Third, in what I interpret as a nod to the current direction of trade policy proposals, the authors call for a “border carbon adjustment” fee that somewhat resembles proposals for something I wrote about recently, the “destination-based cash flow tax with border adjustments.” In the carbon-dividend context, however, the point of a border adjustment fee is not necessarily nationalist trade policy, but rather to nudge other countries to also get with the program of reducing their carbon emissions.
Finally, to attract the support of a traditional conservative base, the carbon dividend would almost completely replace or phase out the EPA’s suite of regulations regarding carbon dioxide emissions. The business rationale for this plan rests on the idea that less regulation, replaced by predictable market signals, would spur investment in the private sector. The authors claim the freer market approach stands in contrast to traditional Democratic solutions of larger government and greater regulation.
Ok, so let’s be real for a moment: “carbon dividends” is a clever rebranding of “carbon tax,” which forms the core of this proposal. The tax would raise costs for energy producers such as coal and oil and gas extractors.
As part of this rebranding, the authors chose the fiscally conservative approach of redistributing funds collected going back in the form of “dividends” to taxpayers, rather than using the revenue stream to fund existing government programs.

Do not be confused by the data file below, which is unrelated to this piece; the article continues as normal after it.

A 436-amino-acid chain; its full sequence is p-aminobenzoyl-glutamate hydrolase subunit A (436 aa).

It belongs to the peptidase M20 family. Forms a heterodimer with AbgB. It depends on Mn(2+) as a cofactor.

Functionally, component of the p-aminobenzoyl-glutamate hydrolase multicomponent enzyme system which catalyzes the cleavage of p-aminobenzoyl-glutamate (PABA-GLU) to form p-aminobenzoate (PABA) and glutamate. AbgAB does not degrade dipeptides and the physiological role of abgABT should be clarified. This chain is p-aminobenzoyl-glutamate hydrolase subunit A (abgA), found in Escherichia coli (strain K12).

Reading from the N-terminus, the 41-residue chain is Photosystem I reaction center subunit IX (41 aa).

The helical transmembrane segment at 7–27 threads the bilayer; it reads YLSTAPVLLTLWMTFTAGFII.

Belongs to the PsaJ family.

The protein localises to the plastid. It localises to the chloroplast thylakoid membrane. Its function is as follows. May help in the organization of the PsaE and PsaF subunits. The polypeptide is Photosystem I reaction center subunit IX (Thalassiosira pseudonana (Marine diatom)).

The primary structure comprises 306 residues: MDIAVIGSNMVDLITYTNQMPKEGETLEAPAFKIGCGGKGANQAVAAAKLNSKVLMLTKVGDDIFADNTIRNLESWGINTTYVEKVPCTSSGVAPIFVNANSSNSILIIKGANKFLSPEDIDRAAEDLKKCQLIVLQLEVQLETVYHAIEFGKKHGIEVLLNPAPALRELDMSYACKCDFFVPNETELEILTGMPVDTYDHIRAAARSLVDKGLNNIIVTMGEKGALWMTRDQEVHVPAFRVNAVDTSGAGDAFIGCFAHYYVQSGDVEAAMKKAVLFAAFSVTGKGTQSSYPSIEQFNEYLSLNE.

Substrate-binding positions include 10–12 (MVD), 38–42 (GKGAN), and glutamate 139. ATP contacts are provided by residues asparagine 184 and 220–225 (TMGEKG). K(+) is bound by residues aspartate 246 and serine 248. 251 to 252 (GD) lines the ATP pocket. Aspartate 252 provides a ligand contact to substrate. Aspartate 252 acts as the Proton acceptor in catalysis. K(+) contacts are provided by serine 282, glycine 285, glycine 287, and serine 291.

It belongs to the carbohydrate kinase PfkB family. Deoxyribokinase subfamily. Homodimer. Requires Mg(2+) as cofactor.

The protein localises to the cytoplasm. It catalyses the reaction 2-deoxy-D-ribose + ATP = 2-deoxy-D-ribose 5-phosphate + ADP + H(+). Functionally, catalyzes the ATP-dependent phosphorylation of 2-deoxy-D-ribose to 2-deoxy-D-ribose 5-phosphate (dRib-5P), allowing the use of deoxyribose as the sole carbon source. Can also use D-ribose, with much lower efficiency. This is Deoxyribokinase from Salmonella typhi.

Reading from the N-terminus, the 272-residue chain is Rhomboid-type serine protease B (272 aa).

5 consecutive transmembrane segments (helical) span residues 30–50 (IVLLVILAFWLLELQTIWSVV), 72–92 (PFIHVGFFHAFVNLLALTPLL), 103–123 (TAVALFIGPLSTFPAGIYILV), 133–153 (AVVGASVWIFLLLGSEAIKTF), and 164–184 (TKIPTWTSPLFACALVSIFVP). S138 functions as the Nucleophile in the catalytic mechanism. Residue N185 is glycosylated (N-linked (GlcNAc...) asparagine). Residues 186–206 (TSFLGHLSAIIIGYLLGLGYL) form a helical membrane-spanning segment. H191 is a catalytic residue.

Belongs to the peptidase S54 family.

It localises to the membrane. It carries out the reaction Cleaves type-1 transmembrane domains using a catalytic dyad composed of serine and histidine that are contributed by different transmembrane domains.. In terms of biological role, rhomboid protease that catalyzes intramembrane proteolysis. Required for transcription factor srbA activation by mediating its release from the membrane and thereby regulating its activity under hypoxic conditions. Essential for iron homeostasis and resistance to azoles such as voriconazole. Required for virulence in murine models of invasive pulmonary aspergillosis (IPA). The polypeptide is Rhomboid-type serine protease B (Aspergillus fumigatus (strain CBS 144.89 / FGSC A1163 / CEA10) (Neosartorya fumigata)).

Dr. Lyons doesn’t love the dividends approach, noting that “not everyone would agree that dividends should be sent back to consumers rather than invested in research and development on solar and wind, although I can see why giving people money back makes political sense.”
Do I think this idea will pass a unified Republican Congress and Executive branch, despite its thoughtful conservative origins? A key Trump cabinet member could be a natural ally.
Rex Tillerson, Secretary of State and formerly the CEO of Exxon, has backed the idea of a carbon tax, at least when compared to a mishmash of federal regulations on the oil and gas industry.
No doubt under a Republican president Jeb Bush, John Kasich or even Marco Rubio, these blue ribbon statesman would be guiding a conservative consensus toward a cleaner energy future. But that, right there, is probably the most interesting thought inspired by this conservative proposal.
Shultz. Baker. Feldstein. Paulson. Mankiw. That’s a batting order of heavy hitters, a murderer’s row of Republican Statesmen. They made the Reagan administration what it was. They made the Bush Administrations what they were.
Which is to say, the Republican Establishment is now like a coastal city of the future, swamped and under water. The Establishment has been covered by the rising tide and heated rhetoric of an “America First” populism that disdains markets, globalization, and science.
I’d say this thoughtful conservative idea doesn’t have a snowball’s chance in Haiti of ever becoming law.